Exercise Headphones Buyers Guide
Before you invest in a pair of exercise headphones, you need to consider what they will be expected to endure. If you’re running, you will need a pair that can withstand the constant movement without becoming dislodged.
If you like to push your limits, then you’ll need headphones with waterproofing and sweat protection to ensure they stick with you and your hardcore routine. Not to mention, you’ll also have to consider the price. Understanding these factors is essential to getting the most out of your headphones and workout.
IP: Ingress Protection.
Something that almost all sporting headphones advertise is their IP or Ingress Protection rating. This determines how waterproof or dust-proof they are. Many manufacturers will claim their product is waterproof when, in fact, they are only water resistant or protected for a limited amount of time. An IP rating is usually written like this: IPX5.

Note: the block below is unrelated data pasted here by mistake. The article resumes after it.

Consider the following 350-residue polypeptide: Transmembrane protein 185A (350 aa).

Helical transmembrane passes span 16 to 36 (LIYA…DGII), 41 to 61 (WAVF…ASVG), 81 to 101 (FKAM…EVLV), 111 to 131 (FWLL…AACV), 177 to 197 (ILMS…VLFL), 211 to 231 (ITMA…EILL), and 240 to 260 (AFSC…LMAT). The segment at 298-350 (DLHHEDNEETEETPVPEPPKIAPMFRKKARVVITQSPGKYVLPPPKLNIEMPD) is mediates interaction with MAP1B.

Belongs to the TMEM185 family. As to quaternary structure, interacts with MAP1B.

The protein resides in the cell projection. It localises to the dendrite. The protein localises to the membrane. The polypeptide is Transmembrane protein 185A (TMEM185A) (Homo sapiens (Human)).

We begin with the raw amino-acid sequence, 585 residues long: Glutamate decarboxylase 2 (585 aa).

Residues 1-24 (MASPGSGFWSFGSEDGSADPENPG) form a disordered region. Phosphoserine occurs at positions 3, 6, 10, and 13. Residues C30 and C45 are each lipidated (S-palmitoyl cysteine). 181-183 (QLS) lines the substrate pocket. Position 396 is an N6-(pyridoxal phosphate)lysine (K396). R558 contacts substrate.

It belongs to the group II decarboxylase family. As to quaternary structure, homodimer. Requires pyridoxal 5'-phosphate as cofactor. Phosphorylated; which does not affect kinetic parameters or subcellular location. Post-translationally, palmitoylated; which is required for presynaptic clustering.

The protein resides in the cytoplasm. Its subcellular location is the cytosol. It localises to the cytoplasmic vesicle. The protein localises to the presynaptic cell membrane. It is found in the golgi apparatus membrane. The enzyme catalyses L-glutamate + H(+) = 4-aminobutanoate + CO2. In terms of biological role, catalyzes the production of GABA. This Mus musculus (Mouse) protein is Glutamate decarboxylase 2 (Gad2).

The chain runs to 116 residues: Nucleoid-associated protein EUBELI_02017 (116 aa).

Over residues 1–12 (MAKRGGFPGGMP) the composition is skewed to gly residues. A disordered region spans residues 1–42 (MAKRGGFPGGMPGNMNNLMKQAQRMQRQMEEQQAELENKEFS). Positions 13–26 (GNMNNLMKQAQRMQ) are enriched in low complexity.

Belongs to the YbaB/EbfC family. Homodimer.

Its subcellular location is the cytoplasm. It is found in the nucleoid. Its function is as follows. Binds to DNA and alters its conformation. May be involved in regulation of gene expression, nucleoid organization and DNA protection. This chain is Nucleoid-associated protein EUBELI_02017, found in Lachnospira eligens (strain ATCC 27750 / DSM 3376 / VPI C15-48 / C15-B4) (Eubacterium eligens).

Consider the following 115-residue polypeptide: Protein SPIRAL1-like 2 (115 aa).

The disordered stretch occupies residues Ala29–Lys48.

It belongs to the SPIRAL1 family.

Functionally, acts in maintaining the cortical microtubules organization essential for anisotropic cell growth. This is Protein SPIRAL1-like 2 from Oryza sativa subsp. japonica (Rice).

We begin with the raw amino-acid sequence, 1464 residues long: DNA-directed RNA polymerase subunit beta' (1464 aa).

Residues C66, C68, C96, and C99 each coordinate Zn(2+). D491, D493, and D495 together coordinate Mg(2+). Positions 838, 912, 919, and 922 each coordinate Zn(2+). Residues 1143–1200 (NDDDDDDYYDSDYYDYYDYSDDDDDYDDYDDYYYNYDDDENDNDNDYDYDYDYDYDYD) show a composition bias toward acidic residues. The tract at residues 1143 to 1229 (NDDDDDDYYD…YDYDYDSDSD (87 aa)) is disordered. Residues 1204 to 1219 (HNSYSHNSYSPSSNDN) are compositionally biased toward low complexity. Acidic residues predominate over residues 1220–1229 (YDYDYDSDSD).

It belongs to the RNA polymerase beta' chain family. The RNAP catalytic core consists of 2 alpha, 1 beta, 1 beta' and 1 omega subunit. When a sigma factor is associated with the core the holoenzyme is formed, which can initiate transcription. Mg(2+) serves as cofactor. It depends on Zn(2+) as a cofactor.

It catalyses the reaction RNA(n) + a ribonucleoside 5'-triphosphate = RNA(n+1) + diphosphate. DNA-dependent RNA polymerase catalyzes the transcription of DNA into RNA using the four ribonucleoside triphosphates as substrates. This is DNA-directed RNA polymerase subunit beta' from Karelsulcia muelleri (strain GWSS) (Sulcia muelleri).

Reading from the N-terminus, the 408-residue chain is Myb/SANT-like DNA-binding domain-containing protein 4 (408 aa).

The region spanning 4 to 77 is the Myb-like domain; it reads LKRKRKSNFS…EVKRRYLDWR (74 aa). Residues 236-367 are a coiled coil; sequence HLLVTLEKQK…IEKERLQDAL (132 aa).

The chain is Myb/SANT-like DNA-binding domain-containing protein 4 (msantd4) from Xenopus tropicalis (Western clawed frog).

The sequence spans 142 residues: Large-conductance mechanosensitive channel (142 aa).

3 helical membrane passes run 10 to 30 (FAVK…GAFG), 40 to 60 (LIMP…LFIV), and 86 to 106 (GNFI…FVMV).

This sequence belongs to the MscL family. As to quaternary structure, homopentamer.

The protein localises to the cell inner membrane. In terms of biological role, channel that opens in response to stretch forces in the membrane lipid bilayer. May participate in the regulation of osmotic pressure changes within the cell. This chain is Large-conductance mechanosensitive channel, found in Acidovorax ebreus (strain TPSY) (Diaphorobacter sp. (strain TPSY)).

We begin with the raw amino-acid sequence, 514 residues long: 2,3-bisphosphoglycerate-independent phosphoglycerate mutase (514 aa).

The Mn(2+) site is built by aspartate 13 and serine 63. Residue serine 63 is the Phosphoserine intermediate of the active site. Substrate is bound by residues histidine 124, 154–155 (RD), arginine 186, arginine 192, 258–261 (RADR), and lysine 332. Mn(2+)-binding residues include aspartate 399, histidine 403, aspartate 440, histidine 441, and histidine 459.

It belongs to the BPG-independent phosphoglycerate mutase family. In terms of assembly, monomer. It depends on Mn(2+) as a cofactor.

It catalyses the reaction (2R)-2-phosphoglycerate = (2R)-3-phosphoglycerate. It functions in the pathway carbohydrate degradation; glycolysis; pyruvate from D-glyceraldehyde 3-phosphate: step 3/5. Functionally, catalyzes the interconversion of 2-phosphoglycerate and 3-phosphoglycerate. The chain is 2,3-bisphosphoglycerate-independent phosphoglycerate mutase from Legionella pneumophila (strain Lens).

Take note of the number at the end. It ranges from IPX0 to IPX8. Each end number correlates to a scale of how much moisture an item can withstand, IPX0 is an item that is completely unprotected by water, while IPX8 is almost entirely waterproof.
I write “almost” because an IPX7 rating is defined as a product that can withstand no more than one meter of water submersion for 30 minutes. After that, the product will likely be damaged. IPX8 is a grade only given to items that surpass the resilience of IPX7 products, but even they are rarely 100% waterproof.
Make sure to check the IP rating of your headphones if you plan to use them for running in heavy rain or other moist conditions. You should also consider sweating as a possible source of moisture damage. Many manufacturers do offer nano-coating protection against the corrosive properties of sweat, but be sure that it meets the requirements for your workout routine.